CHARLOTTE, N.C. — It was a night on which James Worthy was treated as an even bigger star than Magic Johnson or Kareem Abdul-Jabbar.
But while he graciously accepted the attention of the media here and the ovation of the 23,388 fans, some of whom had seen him play in high school at nearby Gastonia or in college at North Carolina, Worthy was his usual self on court against the Charlotte Hornets.
Like the rest of the Lakers, he gave the first-year Hornets no break, scoring 14 of his 20 points in the first quarter as the Lakers ran off with a 123-90 victory that increased their Pacific Division lead over the Phoenix Suns to 4 1/2 games.
The tributes to Worthy were certainly appreciated, but the Lakers came here with one goal in mind: To pull away from Western Conference competition and close in on Cleveland for the league's best record.
They have won three of four games on this trip, which ends Sunday in Oakland. Perhaps the Lakers, who pounded the expansion Miami Heat by 40 points Wednesday night, could have beaten the Hornets without being so dominating, but mercy is not part of their vocabulary this close to the start of the playoffs.
And besides, the 33-point victory made Worthy's homecoming an unqualified success.
"I've been coaching 30-some years, and that's the most overmatched I have ever felt," Charlotte Coach Dick Harter said. "They wanted a quick knockout, and they got it."
After sprinting to a 37-21 first-quarter lead, with Worthy and Johnson leading the attack, the Lakers pretty much had their way with the Hornets, losers of six straight games.
A second-straight early blowout afforded Worthy the opportunity to sit back the entire fourth quarter and enjoy the night. Still, it could not have been easy for Worthy to concentrate on the game after all the attention heaped upon him the last two days.
A local television station devoted a weeklong special report--"James at Home"--to Worthy's trip back to Gastonia, about 30 miles from downtown Charlotte. The lead story in the main news section of Friday's Charlotte Observer was the dinner of fried chicken, collard greens, stuffing and venison that Gladys Worthy, James' mother, cooked for her son and other Laker players the night before.
And even on another stop of Kareem Abdul-Jabbar's farewell tour, Worthy received a more vocal and heartfelt ovation--just as Abdul-Jabbar expected.
"He's the local boy," Abdul-Jabbar said. "It was nice for him."
Outwardly, Worthy handled it all with typical aplomb, but teammates noted an increased resolve to play well in front of the home fans.
At the end of the first quarter, after Worthy had made 6 of 9 shots, Laker guard Byron Scott gave him a funny look in the team huddle.
"I said to him, 'James, what are you trying to do, get 40 tonight?' " Scott said. "All James said was, 'Hey, I got to come back here every summer.' "
Try as he might to imagine it as just another game, Worthy said he could not help thinking about playing back home for the first time in seven years.
"It was very touching, very emotional," Worthy said. "I looked up in the stands and saw a lot of faces I recognized, a lot of friends I hadn't seen in 10 years but who haven't forgotten me.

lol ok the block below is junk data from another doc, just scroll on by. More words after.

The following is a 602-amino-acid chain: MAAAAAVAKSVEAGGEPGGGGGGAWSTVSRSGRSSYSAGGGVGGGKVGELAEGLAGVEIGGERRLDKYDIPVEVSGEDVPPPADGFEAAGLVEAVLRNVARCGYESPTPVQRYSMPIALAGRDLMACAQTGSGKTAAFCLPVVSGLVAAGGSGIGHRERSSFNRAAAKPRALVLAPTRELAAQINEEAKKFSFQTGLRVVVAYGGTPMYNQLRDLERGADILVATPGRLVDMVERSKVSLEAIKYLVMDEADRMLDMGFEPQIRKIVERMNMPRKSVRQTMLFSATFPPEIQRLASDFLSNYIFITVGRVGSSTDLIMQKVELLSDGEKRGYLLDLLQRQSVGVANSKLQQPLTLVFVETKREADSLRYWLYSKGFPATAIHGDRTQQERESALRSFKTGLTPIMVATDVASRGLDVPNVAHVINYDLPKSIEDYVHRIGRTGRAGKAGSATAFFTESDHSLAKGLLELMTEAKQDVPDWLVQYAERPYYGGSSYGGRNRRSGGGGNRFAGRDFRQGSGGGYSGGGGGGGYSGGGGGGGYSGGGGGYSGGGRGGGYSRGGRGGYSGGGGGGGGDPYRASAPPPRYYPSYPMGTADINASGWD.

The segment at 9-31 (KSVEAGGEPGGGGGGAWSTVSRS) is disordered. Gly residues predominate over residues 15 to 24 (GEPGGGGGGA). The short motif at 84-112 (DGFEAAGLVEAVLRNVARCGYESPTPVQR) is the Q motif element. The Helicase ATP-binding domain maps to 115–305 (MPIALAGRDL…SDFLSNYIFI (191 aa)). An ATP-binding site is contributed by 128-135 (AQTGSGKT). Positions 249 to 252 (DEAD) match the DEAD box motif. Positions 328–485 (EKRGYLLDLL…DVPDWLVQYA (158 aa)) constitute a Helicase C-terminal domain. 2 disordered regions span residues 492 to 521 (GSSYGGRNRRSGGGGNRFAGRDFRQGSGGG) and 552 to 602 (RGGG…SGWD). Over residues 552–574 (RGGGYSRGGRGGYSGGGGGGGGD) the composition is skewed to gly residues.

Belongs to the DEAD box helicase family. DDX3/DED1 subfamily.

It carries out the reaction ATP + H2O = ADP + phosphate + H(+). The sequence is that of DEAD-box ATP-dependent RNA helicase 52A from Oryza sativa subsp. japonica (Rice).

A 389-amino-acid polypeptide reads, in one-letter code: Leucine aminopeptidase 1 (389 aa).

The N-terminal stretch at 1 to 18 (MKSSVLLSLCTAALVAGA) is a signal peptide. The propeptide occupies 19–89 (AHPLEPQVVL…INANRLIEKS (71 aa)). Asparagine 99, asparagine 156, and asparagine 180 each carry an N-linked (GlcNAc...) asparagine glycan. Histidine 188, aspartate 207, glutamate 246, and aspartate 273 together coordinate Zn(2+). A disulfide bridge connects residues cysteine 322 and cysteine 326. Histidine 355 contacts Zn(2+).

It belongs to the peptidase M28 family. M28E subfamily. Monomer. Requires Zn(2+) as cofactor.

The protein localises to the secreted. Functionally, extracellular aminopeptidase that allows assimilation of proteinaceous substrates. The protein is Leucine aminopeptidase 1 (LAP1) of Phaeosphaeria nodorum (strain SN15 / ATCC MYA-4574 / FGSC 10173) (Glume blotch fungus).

"I've been in enough games in my (professional) career to know how to approach it, but I admit I was excited. This afternoon, I was thinking about what pro basketball means to this state.
"But we have long-term objectives, and I had to think about that. We've got 20-something games left to get ready for the playoffs. We have to play like tonight every night."
Always wary of needless distractions, Laker Coach Pat Riley nonetheless said he, too, enjoyed the reception afforded Worthy.
"It was very nice, but I was a little concerned about all the collard greens A.C. (Green) ate," Riley said. "I heard he really put them away."
Apart from Worthy's contribution, the Lakers received 16 points and 14 assists from Johnson, 13 points and 15 rebounds from Green, 25 points from Scott and 10 points and nine rebounds from Abdul-Jabbar.
The Lakers made 58.1% of their shots, had a 52-34 rebounding advantage and, because of tough defense, forced Charlotte to shoot just 40%. Kelly Tripucka led the Hornets with 17 points, most coming in the fourth quarter when the Laker starters were on the bench.
The Lakers' recent surge is not surprising to Riley. A veteran team, the Lakers have almost instinctively increased their intensity as the season has wound down.
"We still think it's critical to try to put distance between us and the rest of the Western Conference, and to stay close to Cleveland and Detroit, and maybe catch (the Cavaliers) in a couple of weeks," Riley said. "Every time we lose a game against a team we should beat, that now counts double in the loss column."
The highlight of Friday night's farewell ceremony for Kareem Abdul-Jabbar was some friendly verbal sparring between the Laker center and Kurt Rambis, the Hornet (and former Laker) forward. "I've learned a lot from you," Rambis told Abdul-Jabbar during the pregame ceremony. "Probably what I learned most was how to grow bald gracefully." Abdul-Jabbar's retort: "(Rambis) is going to be on the same par with me. I give you about a year and a half, Kurt." The Hornets presented Abdul-Jabbar, playing his first and last game at Charlotte, with a custom-made rocking chair. "This chair," Rambis said, "is a place for you to rest your old bones and someday watch the Hornets win an NBA championship." Said Abdul-Jabbar: "I definitely will use (the large chair). No one else could fit in it."